Camels behind Students for Trump movement had an impact on the 2016 presidential election
By Billy Liggett
Few saw the results of Nov. 8, 2016, coming. Donald Trump’s decisive Election Day win shocked even the most optimistic conservative pundits — his victory coming after months of speculation that Hillary Clinton had the presidency in the bag.
Yet there were Campbell juniors Ryan Fournier and John Lambert the night before — their faces appearing briefly on TV in a primetime NBC News report on the impact the millennial vote could have the following day — declaring with utmost confidence that the next four years would be Trump’s.
“I see Donald Trump reviving the Republican Party,” said Lambert, seated next to Fournier across from NBC reporter Jacob Rascon. “Trump is bringing voters to this party. And at the end of the day, when you tally it all together, the party will be strengthened. It’ll be healthier.”
Despite what the media had been telling him and his fellow millennials for the past year — even Rascon followed the statement with questions about the GOP’s next step “if they lose” — Lambert and Fournier were right. And that confidence helped fuel their Students for Trump organization in 2016.
Whether you were a red hat-wearing Trump backer or an “I’m With Her” Clinton supporter, it’s hard not to be impressed with the duo’s success.
Created in 2015 when Fournier adopted the
@students_trump handle on Twitter so he could help the then-underdog GOP candidate reach younger voters, Students for Trump grew to a few thousand followers within weeks and peaked at more than 46,000 followers by Election Day. The organization, which also had 14,000-plus likes on Facebook, grew to nearly 300 chapters on campuses across the country and nearly 5,000 student volunteers.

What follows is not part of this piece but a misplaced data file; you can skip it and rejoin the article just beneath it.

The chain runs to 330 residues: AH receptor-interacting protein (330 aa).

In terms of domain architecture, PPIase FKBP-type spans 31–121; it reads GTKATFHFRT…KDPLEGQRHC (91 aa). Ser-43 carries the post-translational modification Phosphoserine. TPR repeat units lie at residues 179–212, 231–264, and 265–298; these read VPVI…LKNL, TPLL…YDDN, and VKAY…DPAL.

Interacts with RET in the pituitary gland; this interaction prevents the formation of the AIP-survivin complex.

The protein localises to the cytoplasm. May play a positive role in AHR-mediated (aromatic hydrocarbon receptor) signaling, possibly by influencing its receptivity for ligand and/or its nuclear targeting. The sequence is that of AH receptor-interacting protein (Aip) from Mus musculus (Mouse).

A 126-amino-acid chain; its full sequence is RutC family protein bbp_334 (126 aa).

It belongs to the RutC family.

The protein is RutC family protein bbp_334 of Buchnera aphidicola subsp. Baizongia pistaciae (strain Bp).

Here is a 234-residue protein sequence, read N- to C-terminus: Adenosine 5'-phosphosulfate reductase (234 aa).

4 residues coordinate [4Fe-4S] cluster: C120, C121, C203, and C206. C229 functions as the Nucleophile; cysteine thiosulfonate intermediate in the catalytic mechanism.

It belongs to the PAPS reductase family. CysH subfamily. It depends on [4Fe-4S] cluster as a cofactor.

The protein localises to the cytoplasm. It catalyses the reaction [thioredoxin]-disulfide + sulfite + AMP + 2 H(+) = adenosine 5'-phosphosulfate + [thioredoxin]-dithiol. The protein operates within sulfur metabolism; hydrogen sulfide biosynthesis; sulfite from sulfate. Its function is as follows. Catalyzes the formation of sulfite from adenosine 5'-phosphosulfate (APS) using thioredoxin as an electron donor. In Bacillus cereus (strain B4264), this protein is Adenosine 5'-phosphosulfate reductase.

Time. Fox News. The Los Angeles Times. Yahoo! News. The Chronicle for Higher Education. They all wanted quotes and soundbites from the two as Trump grew from entertaining outsider to serious candidate and eventually the GOP nominee. According to Fournier, those media outlets wanted to hear what millennials — young adults born in the 90s and early 2000s — had to say about the election because young people played a big role in Barack Obama’s victory in 2008 and his reelection.
The millennial vote did matter for Trump, who picked up roughly the same number of young voters as Mitt Romney in 2012. Clinton, on the other hand, significantly underperformed with millennials compared to Obama, picking up just 56 percent of the vote among those aged 18-24 and 53 percent of those aged 25-29, compared to 66 percent by Obama in both age groups in 2008.
In short, Trump held steady in a year when his opponent had difficulty connecting with millennials. “The career politician isn’t trusted anymore in Washington,” Lambert said. “We’ve seen this unfold since the midterm elections. Americans do not believe career politicians are listening to them. This is why Trump will have success.”
Photo: By BillyLiggett